Tag: Civil Rights Movement


What Happened Miss Simone?

November 29th, 2020 — 12:52am

We also reviewed this film a few years ago when it came out. We suggest that you also look at that review ( What Happened, Miss Simone? )which also has a link to one her outstanding performances.

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What Happened, Miss Simone?

This 2015 documentary film was directed by Liz Garbus and is nominated for best documentary film at the 88th Academy Awards. Nina Simone is a little girl who appeared to be destined to become a child prodigy classical pianist. Her natural talents as a pianist as well as a singer diverted her into performing as a jazz artist. Being a young black woman, she used her musical talent to be an important voice in the Civil Rights Movement in the late 1960s. She would often be singing in a musical manner what the black leaders were saying in so many ways, especially as she came forth and performed her classic song, Mississippi Goddamn! Ms. Simone’s personal life was complicated as the man whom she married and became her manager also physically abused her.

The editing of this film was magnificent as there were clips of her performing and talking as well as segments of observation by people who knew her including her husband and most important, her daughter. These were all blended together with wonderful clips of performances by this great artist.

Sadly, it turns out that Ms. Simone appeared to have had an underlying depression, which dominated her later years. She died at the age of 70, but her music will never be forgotten.

Comment » | 4 Stars, Documentary, Musical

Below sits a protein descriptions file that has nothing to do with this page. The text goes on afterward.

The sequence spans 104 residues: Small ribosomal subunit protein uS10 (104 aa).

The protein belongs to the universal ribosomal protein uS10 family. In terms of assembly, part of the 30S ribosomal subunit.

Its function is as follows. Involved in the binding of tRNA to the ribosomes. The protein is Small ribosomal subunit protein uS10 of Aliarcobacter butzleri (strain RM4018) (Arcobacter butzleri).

What Happened, Miss Simone?

March 13th, 2016 — 9:37pm

Screen Shot 2016-03-13 at 9.50.30 AM****

 

What Happened, Miss Simone? -nf

This Oscar nominated documentary biography will grab you and hold your attention and your emotions. You will re-experience the meaning that the Civil Rights Movement may have had to you and how you understand its significance in this country. Music as it always does, creates and brings out deep-rooted feelings and the haunting music and lyrics of this gifted singer and musician will do just that. You will come to understand who Nina Simone was and where she came from and what she was trying to do. But this film will also raise questions about Miss Simone, as a wife, mother, and troubled soul that will remain unanswered although undoubtedly you will share our admiration for her.

Nina Simone grew up as the preacher’s daughter in North Carolina. She was noted to have musical talent and as a young girl she played the piano in church. She went on to get formal music lessons and she had a lifelong unfulfilled wish to be the first black classical concert pianist. She also , clearly, experienced the pain of the Jim Crow South and multiple occasions of blatant discrimination because she was black.

This film documents what she did become and that is a widely acclaimed blues singer with a very distinctive style. When the Civil Rights Movement burst upon the scene, her music and words became part of its anthem alongside of Martin Luther King and others. This was symbolized by the controversial song ( click to hear this great song) which was embraced by the movement but apparently ultimately marginalized Miss Simone’s ability to work in the musical industry.

The details of Miss Simone’s journey were very well documented with film clips and interviews with people who were very close to her including lifelong friends, fellow musicians, her husband, and her now grown daughter. One of the most fascinating and convincing parts of this documentary film was the showing of the handwritten pages of her own diary. These scribbled words with printed subtitles at the bottom of the screen, documented her love and dependency on her husband, a former New York City policeman who guided a good part of her successful career but also apparently viciously beat her according to her own words. We do not really understand why and how she tolerated him so long before divorcing him. Nor do we understand how she could suddenly leave her loved only young daughter with her good friend and abruptly go off to Europe to try to revive her career.